This Week in Sleep Medicine: May 28, 2019
While You Were Sleeping: What Sleep Technologists Need to Know This Week
"Sleeping beauty of a Hedgehog" (Oct 2017) by Boyana.kjfg (CC by 4.0)
Your media watchdog for headlines and trends
relevant to sleep technology and patient education.
From the commentary: “An article in the journal Academic Medicine offered a three-step approach for physicians faced with racism that included first assessing the severity of the illness or injury, then trying to cultivate a therapeutic alliance with the patient or family, and depersonalizing the event. But these provide actions to be taken after an incident has occurred.”
Takeaway: Racism in the workplace against healthcare workers is nothing new, but that doesn't mean it shouldn't be an ongoing conversation among medical staffers and leaders. Just as no patient should suffer bigotry at the hands of a healthcare worker, so too should a healthcare worker be protected against bigotry from patients while on the job. How we get there is the chief reason for the ongoing conversation, however uncomfortable it might be.
From the corrected proof: “This cross-sectional examination used data from the 2011 Behavioral Risk Factor Surveillance System, a nationwide telephone-administered survey. Participants completed a standardized questionnaire to report childhood experiences of abuse, neglect, household challenges, and sleep time.”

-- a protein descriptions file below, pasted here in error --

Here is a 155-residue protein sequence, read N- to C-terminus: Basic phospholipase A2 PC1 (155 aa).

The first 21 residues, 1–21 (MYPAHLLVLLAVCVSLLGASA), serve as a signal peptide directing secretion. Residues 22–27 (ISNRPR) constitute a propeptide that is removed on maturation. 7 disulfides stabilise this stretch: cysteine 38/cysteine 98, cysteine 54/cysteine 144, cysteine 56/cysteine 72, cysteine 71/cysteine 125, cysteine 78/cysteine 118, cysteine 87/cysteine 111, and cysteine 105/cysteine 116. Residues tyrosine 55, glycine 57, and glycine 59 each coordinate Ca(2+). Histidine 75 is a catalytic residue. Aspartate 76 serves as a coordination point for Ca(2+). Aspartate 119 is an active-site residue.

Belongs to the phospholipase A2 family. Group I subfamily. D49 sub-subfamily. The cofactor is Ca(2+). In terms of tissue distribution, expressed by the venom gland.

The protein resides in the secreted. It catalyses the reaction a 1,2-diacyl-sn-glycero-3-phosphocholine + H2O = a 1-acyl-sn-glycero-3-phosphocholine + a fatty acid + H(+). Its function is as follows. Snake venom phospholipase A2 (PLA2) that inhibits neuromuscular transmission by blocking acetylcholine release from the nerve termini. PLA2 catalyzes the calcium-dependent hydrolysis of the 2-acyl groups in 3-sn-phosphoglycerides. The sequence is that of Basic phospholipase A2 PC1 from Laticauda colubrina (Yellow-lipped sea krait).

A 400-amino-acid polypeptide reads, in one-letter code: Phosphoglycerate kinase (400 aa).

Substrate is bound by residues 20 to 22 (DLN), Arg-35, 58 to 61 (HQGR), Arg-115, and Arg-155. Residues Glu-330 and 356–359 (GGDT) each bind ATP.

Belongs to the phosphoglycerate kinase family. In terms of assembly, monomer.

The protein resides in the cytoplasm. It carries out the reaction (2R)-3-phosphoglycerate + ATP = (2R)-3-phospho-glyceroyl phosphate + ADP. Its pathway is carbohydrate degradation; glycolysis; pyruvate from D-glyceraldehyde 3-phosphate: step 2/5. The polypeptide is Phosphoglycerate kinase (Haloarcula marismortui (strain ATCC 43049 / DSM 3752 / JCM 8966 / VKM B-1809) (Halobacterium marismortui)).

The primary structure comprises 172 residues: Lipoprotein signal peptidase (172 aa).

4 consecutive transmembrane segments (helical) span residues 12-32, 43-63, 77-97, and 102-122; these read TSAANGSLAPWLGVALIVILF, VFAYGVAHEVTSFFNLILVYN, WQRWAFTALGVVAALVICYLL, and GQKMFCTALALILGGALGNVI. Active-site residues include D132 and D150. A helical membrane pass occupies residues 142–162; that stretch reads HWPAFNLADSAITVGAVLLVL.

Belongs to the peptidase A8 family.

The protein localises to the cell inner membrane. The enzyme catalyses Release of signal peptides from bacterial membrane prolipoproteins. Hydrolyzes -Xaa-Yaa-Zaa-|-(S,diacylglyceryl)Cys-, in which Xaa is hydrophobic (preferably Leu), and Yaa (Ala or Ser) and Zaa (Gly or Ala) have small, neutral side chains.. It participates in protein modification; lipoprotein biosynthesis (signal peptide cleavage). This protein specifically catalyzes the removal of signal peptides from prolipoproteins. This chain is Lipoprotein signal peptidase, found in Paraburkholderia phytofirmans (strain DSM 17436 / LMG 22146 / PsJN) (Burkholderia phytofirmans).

Takeaway: Today's research into ACEs continues to reveal long-term consequences from trauma, violence and abuse—all which have a significant impact on sleep quality. We can't possibly know whether our patients have experienced an ACE (or are even themselves aware of its impact on their lives). But we can maintain a level of compassion for all patients by remembering this as a potential underlying factor for their sleep problems.
HEALTH LITERACY WATCH
Position Statement from NCCHC: Adolescent Sleep Hygiene
May 19, 2019
From the website: “Numerous sequelae of impaired sleep have been identified, including the following:
- Psychological: Patients with impaired sleep have been found to be 4 times more likely to develop new major depression over the next 3 to 5 years, 2 times more likely to develop anxiety, and 7 times more likely to develop substance use disorders (Morin, 2012). Insomnia is also associated with suicide risk (Wong, 2016).
- Medical: Patients with impaired sleep have higher rates of hypertension, heart disease, and diabetes mellitus (Mitchell, 2012).
- Academic: Poor sleep interferes with executive functioning tasks including attention, information processing, and self-regulatory processes such as impulse control.
- Social: Incarcerated adults with impaired sleep have demonstrated limited ability to fully partake in or benefit from prison-based programs (Harner, 2014) and school performance appears worse in those with impaired sleep (Montgomery, 1983, Saarenpaa-Heikkila, 1995). ”
Takeaway: If jails can better ensure that their incarcerated teens are getting adequate sleep, they might be doing them a huge favor when they transition back into free society.